Thursday , November 26 2020

ECDC presents a comprehensive guide to hepatitis and an HIV test



ECDC Guidance recommends concerted efforts to expand integrated testing strategies or programs for hepatitis B (hepatitis B), hepatitis C (HCV) and HIV in order to reduce the number of those who are currently infected but not diagnosed. Such integrated strategies or test programs must implement the six basic testing principles and respect the individual needs of the tested:

  • Testing must be accessible, voluntary, confidential and conditional upon informed consent.
  • Before and after testing, appropriate information should be available.
  • Care relationship is a critical part of an effective testing program.
  • Normalize HBV, HCV and HIV tests in all healthcare settings; and
  • Those who carry out tests for HIV, HBV and / or HCV should receive appropriate training and education.
  • An effective national testing strategy, including a monitoring and assessment framework, is crucial to responding to HBV, HCV and HIV infection.

Success in increasing testing use should make a significant contribution to the eradication of HIV and the fight against viral hepatitis as a threat to public health by 2030, as outlined in the Sustainable Development Objectives.

The ECDC Manual describes who, where, how, and when to test for viral hepatitis and HIV and offers options for testing strategies applicable to all health centers and beyond (eg self-examination and self-inquiry). Because of the higher risk of infection, groups of people eligible for targeted tests for HBV, HCV and / or HIV include, inter alia, men who have sex with men, homeless, sexual workers, people who inject drugs, pregnant women or patients on hemodialysis. Examples of Best Practices in the Guide provide approaches for primary care centers, hospitals, STI clinics, pharmacies, prisons, and public attitudes, including drug reduction and harm reduction services.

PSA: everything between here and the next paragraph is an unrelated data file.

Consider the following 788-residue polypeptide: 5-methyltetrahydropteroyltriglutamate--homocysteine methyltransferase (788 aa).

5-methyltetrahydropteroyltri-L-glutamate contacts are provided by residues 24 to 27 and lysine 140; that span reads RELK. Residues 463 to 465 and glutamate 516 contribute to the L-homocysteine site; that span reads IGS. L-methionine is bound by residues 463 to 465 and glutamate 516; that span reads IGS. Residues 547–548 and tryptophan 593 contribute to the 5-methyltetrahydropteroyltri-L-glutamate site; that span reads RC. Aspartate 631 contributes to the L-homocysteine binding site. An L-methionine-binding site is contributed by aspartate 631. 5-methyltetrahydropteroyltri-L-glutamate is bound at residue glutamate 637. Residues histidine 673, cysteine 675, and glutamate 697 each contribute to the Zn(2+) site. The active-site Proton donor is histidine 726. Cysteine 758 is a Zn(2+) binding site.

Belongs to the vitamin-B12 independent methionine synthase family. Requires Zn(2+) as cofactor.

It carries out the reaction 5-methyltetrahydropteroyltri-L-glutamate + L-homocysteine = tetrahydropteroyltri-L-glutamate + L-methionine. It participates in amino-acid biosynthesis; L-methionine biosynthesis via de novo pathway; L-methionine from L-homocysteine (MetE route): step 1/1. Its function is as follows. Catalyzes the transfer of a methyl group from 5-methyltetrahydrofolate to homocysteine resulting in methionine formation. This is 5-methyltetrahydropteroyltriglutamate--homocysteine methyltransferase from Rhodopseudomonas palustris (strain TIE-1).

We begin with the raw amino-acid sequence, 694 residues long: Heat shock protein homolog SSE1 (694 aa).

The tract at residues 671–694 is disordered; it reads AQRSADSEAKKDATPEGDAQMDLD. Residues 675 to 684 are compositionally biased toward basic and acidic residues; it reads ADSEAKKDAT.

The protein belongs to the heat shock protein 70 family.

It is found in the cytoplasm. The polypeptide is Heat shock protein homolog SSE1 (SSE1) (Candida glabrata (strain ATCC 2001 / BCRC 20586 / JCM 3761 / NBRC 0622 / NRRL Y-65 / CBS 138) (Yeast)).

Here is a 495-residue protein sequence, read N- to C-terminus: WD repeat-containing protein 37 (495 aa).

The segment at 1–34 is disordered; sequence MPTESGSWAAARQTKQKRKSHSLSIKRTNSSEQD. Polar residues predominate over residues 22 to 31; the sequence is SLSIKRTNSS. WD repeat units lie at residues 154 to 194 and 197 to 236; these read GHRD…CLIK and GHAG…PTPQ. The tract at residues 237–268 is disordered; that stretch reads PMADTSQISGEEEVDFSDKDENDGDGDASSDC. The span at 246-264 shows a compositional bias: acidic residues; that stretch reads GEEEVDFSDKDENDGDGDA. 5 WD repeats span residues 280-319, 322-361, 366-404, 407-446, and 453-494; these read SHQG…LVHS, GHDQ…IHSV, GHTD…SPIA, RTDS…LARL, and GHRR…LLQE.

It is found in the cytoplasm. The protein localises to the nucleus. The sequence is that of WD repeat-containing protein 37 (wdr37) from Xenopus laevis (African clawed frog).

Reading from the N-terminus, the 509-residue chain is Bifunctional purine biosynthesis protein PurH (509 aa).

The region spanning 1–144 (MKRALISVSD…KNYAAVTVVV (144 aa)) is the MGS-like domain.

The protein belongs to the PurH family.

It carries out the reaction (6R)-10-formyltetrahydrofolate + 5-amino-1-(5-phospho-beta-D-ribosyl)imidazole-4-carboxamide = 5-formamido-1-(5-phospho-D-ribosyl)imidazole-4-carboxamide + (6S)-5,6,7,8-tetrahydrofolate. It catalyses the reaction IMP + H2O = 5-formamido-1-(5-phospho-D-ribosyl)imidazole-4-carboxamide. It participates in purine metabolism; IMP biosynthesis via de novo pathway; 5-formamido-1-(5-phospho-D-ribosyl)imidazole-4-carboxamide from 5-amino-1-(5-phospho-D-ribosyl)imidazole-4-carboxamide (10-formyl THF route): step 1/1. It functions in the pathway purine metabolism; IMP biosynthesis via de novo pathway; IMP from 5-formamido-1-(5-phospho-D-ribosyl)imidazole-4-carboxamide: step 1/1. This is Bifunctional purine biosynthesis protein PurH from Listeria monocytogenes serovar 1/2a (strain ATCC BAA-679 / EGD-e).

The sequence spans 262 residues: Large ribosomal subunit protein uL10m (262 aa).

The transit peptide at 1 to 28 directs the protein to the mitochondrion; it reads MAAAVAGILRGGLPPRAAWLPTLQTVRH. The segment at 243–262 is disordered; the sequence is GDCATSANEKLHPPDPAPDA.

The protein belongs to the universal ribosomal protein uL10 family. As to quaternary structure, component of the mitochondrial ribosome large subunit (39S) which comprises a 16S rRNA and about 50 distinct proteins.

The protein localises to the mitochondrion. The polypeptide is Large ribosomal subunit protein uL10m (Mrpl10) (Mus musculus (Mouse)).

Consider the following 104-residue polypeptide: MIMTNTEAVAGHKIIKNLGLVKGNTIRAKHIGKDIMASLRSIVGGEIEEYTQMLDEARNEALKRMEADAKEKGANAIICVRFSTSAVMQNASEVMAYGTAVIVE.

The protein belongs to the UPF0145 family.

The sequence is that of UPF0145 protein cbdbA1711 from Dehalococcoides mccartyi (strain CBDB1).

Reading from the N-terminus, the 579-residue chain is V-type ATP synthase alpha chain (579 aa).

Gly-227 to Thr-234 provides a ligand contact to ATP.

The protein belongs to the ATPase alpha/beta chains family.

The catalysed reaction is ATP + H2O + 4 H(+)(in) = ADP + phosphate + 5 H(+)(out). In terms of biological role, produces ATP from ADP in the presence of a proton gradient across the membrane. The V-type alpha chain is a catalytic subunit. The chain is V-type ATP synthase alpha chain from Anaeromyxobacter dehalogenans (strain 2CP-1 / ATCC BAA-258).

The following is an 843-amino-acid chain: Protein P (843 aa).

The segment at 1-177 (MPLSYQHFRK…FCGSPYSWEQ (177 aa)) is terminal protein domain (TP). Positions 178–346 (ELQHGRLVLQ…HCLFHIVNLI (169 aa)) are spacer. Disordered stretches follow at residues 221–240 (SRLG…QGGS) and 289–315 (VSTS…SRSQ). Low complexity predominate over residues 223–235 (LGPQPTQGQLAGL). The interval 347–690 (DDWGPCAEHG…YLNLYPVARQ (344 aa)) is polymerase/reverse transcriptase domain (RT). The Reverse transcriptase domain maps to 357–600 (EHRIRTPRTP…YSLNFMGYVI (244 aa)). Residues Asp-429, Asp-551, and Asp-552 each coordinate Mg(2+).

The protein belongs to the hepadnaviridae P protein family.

Integrated testing: health benefits and "synergies at times of resource constraints"

"If we want to maximize the benefits of HIV treatment or viral hepatitis, it is important to test and diagnose people as soon as possible in the course of the infection, as all three infections are usually asymptomatic for years. , it currently takes an average of three years from the time of HIV infection to diagnosis, which is too long, "he notes. ECDC Director Andrea Amon, "Our new test guide provides a set of evidence-based design options for national or local test intervals for different situations and risk groups." One of the key elements is the diversification and integration of testing services as this allows synergies at times of resource constraints. "

Early diagnosis and relationship with care brings strong benefits to individual health and public health: Effective treatment of HIV or viral hepatitis eliminates or suppresses viruses significantly, which in turn means that those who are treated disrupt existing transmission circuits, preventing further infections.

However, too many people living with HIV or chronic hepatitis B or C in the EU / EEA are unaware of their infection and therefore do not receive treatment.

Vittenis Andriucacies, European Commissioner for Health and Food Safety, said: "Progress in antiretroviral therapy has changed the nature of the HIV epidemic in Europe – HIV is no longer a fatal illness, for people who have been diagnosed early and have been effectively treated, HIV has become a chronic condition, progress in intensive care tested in the last decade, estimates show that one out of every seven people living with HIV in the EU / EEA has not yet been diagnosed. We must focus our efforts on reaching these individuals, and in particular the most vulnerable society First also increase our efforts in testing for hepatitis B and C. It is assumed that you have to deal with these three diseases together to achieve our goal of sustainable development. European Commission are strong supporters of the European week of tests. "

The European Week of Tests begins today with more than 700 organizations in Europe and Central Asia that promote dialogue between those who could benefit from testing and those who offer testing – because early diagnosis of HIV and viral hepatitis is beneficial to all.


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